"There is one mind
common to all individual men. Every man is an inlet to the same
and to all of the same."
Ralph Waldo Emerson from
Plencner's Part-Time , but serious, career in History
2003-2006 Northside Prep H.S., Chicago
Taft H.S., Chicago
BA History/Secondary Ed
MA History (in progress)
James Madison Memorial Fellow, 2013
Washington Center's Pursuit of the Presidency, 2000-01;
Gilder-Lehrman Dec. of Ind. Institute at U. of VA, 2008; James
Madison Fellowship Summer Institute at Georgetown U., 2015
American politics, identity politics, suburbs studies, tourism
history, Chicago, 1970s-1990s, Gilded Age, Early American Era,
NEIU: Steven Riess (American Sports), Joshua Salzmann & June
Sochen (American), Patrick Miller (African-American), James
Morton (American politics), Ignacio Mendez & Richard Grossman
(Latin America), David Leaman (World Politics), Andrew
Eisenberg (Asia), Michael Tuck (Africa & Slavery), Susan Rosa
(Ancient), Charles Stienwedel (Russia); JMMF: Jeffry Morrison
(Regent), Daniel Dreisbach (American), Kevin Hardwick (Madison),
Teri Halperin (Richmond); GLS: David Armitage (Harvard); NDHS:
James Boylan, William DeBaets, Christopher Kuhn
|On one of my many travels (see
here), I once met a one-armed man on a beach in South
Carolina who got to talking to me about the complexities of life
and what it means to be a human. Sensing we shared common
interests, he asked me what I did for a living. I told him my
vocation, "I am a history teacher,"
to which he immediately replied, "No, you ain't!" .... I had
only minutes before met this man and he seemed to know better
than myself who I was. I got a bit angry, but before I could
challenge him, he finished, "You ain't a history teacher. You's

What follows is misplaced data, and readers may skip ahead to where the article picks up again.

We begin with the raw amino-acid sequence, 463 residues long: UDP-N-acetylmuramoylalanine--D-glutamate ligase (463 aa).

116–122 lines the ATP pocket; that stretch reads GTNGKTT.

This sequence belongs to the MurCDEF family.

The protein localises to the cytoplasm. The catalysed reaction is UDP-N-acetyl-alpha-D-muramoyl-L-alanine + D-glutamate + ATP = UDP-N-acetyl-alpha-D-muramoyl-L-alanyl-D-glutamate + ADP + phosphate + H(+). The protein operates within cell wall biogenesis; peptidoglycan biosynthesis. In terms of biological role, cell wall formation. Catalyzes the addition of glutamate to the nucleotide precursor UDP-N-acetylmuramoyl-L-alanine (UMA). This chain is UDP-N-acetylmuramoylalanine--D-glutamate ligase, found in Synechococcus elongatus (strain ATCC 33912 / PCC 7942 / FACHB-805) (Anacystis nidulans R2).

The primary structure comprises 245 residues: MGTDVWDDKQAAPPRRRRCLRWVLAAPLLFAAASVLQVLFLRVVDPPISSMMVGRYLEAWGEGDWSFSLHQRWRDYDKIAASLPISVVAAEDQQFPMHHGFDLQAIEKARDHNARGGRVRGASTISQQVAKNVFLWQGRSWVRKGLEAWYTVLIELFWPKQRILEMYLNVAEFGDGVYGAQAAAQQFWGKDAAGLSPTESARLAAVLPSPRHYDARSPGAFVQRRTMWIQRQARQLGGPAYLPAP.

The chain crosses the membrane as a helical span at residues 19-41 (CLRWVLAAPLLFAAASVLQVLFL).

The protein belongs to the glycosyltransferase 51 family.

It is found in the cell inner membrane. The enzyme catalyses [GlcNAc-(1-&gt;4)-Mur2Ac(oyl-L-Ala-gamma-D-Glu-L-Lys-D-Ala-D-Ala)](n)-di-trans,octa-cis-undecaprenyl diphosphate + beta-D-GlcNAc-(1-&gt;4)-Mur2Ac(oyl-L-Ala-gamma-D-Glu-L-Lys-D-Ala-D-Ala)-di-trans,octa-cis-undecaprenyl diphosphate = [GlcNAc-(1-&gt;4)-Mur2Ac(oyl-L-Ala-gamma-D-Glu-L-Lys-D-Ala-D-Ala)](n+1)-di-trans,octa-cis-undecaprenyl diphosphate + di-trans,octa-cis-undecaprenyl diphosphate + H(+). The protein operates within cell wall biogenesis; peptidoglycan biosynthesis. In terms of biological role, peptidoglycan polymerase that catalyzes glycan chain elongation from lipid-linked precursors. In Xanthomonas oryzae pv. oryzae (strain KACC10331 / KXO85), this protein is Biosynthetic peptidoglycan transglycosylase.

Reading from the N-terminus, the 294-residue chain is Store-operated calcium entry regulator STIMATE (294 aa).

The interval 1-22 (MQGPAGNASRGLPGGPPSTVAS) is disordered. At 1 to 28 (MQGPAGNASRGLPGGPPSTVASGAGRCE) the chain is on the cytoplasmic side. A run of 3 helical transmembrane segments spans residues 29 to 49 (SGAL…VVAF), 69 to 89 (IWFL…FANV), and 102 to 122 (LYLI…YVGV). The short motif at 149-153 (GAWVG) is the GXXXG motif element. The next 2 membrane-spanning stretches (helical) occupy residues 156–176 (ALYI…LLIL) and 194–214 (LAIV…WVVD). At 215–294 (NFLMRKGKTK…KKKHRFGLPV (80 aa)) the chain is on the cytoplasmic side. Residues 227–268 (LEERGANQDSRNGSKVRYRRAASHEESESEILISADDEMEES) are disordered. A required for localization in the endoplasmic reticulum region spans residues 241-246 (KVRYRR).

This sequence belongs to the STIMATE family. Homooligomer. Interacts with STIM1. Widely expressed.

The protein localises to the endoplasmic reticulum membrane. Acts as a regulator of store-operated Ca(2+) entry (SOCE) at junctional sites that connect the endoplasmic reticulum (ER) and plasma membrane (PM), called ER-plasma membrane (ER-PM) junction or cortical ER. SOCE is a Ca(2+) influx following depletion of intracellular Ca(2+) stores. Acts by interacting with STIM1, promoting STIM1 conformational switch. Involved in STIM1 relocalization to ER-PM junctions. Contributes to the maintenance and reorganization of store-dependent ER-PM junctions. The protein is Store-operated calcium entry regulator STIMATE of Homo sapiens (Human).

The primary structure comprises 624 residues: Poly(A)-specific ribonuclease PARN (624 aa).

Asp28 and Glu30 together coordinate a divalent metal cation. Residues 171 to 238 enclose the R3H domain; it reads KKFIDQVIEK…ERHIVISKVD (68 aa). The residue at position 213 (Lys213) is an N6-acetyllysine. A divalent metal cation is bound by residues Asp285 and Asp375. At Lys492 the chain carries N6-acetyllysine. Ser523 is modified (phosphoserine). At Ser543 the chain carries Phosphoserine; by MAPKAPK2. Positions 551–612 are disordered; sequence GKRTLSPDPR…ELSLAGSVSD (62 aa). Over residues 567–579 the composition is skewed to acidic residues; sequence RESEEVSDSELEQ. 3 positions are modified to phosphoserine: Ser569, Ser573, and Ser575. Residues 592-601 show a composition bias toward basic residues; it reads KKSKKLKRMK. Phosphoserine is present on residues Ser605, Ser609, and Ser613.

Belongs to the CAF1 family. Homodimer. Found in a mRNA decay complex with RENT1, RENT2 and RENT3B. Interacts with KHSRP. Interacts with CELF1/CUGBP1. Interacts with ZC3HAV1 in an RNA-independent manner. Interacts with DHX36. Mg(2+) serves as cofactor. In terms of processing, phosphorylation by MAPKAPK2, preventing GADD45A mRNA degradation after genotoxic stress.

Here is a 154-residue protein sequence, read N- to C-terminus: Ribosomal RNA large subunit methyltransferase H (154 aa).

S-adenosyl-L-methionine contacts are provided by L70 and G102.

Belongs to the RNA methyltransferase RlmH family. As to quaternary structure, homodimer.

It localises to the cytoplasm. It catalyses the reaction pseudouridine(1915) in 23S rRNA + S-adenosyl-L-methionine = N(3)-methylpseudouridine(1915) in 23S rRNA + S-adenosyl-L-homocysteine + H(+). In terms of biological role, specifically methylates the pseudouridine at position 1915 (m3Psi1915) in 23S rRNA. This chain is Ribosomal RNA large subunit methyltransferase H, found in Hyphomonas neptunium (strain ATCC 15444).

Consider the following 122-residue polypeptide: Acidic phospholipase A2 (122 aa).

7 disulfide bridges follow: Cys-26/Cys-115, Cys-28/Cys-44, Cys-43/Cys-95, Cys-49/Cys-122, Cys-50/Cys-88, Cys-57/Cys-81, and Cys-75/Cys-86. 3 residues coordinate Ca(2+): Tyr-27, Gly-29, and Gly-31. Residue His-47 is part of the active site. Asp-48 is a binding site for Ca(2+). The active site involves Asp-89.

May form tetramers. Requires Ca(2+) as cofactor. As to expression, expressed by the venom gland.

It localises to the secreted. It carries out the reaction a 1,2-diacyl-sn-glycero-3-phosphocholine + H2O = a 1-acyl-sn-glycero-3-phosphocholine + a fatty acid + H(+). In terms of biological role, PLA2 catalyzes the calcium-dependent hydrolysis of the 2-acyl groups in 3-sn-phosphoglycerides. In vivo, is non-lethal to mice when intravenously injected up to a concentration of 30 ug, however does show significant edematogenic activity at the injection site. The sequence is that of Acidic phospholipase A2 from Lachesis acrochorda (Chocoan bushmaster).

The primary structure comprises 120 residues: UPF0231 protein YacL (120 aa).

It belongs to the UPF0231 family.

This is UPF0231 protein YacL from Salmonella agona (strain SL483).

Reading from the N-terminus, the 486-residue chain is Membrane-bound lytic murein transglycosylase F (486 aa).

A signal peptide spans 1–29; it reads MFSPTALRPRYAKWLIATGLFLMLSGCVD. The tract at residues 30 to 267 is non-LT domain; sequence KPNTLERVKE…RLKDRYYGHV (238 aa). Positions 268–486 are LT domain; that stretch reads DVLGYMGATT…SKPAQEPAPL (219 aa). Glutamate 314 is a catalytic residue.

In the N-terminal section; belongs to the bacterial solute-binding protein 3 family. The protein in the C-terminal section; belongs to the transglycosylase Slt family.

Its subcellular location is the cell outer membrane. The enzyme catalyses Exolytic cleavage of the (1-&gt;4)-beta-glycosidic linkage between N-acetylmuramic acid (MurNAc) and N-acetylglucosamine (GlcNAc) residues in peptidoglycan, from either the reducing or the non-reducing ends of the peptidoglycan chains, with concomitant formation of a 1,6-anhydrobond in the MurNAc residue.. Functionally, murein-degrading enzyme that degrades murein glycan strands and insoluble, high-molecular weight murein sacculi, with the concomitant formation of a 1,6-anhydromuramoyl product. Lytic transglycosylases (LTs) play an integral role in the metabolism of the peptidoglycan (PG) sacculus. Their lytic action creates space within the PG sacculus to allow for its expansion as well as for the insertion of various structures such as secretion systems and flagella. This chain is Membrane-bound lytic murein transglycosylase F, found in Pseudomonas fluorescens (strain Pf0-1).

a YANKEE history teacher." Yes! This was a man who truly understands
the living nature of
"You ain't a history
teacher. You a YANKEE history teacher."
There is this idea that history is the study of the
past, but really it is the study of the past so we can make
sense of the present and be guided for the future. It can be a
weapon or it can be a source of inspiration. It is a flexible,
movable thing, ever-changing and ever-useful. It is negotiated.
So for me, yes, history was Yankee history. History comes from
within and always carries its author around with it.
History began for me while poking through the photo albums of my
elderly Aunt Fritz who told me stories as I asked. Instead of
the photos showing random faces, the people in them became my
great-grandparents and I was them. (The historian should strive
to be compassionate.) The past, however foggy my view was, came
alive when Is aw it through their eyes. I am almost addicted to
that haunting view into the past and search far and wide for the
ghosts that make us who we are.
I am almost always
interested in a wide variety of subjects from
genealogy to tourism history
to race relations to American politics, past and present. I
dwell often on the history of places I love like Northern
Wisconsin and the Miss-Lou region. I am always lookking for
untold stories or stories that need to be retold. This is why I
have been delving lately into the history of the 1980s and
1990s, which has only recently emerged from the flexible recent
history and is making its way into another less flexible plane
of historical existence. Since I am in a Masters' Program right
now, my current studies are usually partially prescribed by my
As of March, 2016, I am personally researching inter-group
conflict in northern Wisconsin in the post-Walleye War
era. I am assisting students who are doing
IB extended essay studies on the Crusades of the 15th
Century and TV's role in forming/reflecting the
culture of the 1960s and 70s. Projects on the